Fire Emblem Warriors: Three Hopes review - MrLiambi's blog


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Tuesday, 5 July 2022

Fire Emblem Warriors: Three Hopes review

It's fair to say that Fire Emblem has been one of the many long-running titles to benefit from the popularity of the Nintendo Switch. 

The last mainline entry - Fire Emblem: Three Houses, released in 2019 - saw nearly 3.5 million copies shipped in its first 18 months, making it comfortably the most played game in the series.

For all the fun and success that Three Houses brought, though, there were certainly moments when we wished we could have taken control of a powerful character and laid waste to the battlefield, rather than meekly trying to strategise our way out of a bind. 

In Fire Emblem Warriors: Three Hopes, that fantasy is realised. This spinoff treats players to an alternate-reality version of the Three Houses story, this time dropping them in as the mercenary Shez.

Does it delight or disappoint? We've been playing in order to find out. 

A time of war

Three Hopes, like Three Houses before it, sees you dropped into the land of Fodlan in a time of relative peace that will soon give way to a three-sided war.

Where in the mainline game you played as a professor tutoring the next generation of generals, this time you're a mercenary draughted in to learn alongside them.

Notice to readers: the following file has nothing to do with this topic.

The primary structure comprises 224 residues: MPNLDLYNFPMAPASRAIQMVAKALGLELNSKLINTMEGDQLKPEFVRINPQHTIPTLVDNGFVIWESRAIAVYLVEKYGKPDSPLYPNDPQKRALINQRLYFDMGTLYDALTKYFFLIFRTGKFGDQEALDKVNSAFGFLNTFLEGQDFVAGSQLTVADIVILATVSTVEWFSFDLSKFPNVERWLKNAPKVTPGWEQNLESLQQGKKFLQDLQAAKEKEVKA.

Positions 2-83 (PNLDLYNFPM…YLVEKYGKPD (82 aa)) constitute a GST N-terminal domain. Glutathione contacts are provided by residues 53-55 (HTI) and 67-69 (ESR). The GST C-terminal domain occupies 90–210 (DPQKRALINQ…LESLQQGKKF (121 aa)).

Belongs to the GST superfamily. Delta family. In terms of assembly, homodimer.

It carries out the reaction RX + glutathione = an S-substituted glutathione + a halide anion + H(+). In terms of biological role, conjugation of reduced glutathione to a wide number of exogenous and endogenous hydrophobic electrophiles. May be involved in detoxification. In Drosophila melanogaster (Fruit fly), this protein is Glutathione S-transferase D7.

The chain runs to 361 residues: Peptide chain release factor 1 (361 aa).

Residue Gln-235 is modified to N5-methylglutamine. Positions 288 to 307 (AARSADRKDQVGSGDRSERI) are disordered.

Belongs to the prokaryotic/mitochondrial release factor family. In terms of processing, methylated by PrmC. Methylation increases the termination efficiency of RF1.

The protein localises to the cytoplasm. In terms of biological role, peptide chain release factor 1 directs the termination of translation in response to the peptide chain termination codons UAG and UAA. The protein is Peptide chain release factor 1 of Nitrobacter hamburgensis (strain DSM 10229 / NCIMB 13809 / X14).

Once again, you'll pick from three houses, although the slightly less involved story means that this time there's a lot less unique action and scripting to experience between the different routes on offer.

Still, it gives you a pretty dissimilar cast to learn to love each time, so replayability is decent here, and the game has a good chunk of full voice acting using the original cast, making things more engaging again.

This time around, it's Byleth that represents the big threat that you have to face down, the character who you played in Three Houses (one of the best Nintendo Switch RPGs ever, in our view).

They're known for their moniker as The Ashen Demon, and are wiping out whole armies on their own.

It's a fun twist that lets you see things from a new perspective, and the retelling of the same basic story underlines that it's a fun structure that works well, with a likeable cast. Still, this is a Warriors game, so it doesn't exactly live and die by the quality of its human drama.

Things are camp and fun, but there are also moments where you might wish you could get to the next battle a little more quickly - especially if you played Three Houses and don't need explainers about local politics and alliances.

Hack and slash

When you do get down to battling, though, Three Hopes proves its mettle pretty quickly, with a system that feels like a big step forward compared to the first Fire Emblem Warriors title back in 2017.

The core of the game is about dropping into a large map consisting of open areas, linked together by passages that might be blocked or open, and taking key areas from your enemy without allowing them to counterattack elsewhere.